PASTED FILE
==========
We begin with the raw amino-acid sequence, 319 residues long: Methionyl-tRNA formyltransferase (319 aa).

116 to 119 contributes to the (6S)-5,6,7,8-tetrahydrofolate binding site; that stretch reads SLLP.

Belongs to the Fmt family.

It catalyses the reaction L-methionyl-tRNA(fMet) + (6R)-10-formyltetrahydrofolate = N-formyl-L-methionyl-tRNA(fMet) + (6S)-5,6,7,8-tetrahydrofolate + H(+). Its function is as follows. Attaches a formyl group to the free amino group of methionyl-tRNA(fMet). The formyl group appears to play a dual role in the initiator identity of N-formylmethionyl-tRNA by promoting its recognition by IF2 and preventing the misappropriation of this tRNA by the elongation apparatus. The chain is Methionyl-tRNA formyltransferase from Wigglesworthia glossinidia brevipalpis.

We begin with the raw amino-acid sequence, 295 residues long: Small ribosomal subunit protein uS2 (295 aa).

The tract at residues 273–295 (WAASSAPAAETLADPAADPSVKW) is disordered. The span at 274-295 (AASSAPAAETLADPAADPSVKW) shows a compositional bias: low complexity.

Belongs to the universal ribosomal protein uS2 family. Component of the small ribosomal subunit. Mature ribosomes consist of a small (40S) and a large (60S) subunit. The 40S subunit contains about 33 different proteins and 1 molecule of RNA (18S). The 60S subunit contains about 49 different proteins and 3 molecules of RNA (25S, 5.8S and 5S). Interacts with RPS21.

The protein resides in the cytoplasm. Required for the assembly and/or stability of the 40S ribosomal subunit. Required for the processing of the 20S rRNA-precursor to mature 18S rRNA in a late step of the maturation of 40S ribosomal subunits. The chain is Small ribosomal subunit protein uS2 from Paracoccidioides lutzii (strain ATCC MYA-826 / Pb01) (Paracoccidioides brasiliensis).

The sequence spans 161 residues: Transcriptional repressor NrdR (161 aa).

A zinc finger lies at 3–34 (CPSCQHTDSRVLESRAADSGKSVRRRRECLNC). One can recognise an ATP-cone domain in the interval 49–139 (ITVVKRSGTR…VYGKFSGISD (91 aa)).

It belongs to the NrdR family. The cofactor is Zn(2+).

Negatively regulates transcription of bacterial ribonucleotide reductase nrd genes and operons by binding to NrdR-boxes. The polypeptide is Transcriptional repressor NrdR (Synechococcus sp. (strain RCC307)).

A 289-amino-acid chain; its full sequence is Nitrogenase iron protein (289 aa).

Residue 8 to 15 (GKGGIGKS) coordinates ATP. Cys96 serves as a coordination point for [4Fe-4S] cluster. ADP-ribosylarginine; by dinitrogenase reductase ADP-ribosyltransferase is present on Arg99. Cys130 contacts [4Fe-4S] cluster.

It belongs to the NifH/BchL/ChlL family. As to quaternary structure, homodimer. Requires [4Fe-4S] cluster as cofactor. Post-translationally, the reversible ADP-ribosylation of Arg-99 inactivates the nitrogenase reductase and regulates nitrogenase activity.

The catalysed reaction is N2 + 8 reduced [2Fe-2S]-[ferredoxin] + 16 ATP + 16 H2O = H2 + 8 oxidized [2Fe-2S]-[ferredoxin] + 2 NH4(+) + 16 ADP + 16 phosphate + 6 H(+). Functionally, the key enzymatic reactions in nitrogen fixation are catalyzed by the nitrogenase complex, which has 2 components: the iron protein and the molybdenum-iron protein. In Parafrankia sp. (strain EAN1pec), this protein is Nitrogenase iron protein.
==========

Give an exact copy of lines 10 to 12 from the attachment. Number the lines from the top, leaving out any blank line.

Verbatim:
A zinc finger lies at 3–34 (CPSCQHTDSRVLESRAADSGKSVRRRRECLNC). One can recognise an ATP-cone domain in the interval 49–139 (ITVVKRSGTR…VYGKFSGISD (91 aa)).

It belongs to the NrdR family. The cofactor is Zn(2+).

Negatively regulates transcription of bacterial ribonucleotide reductase nrd genes and operons by binding to NrdR-boxes. The polypeptide is Transcriptional repressor NrdR (Synechococcus sp. (strain RCC307)).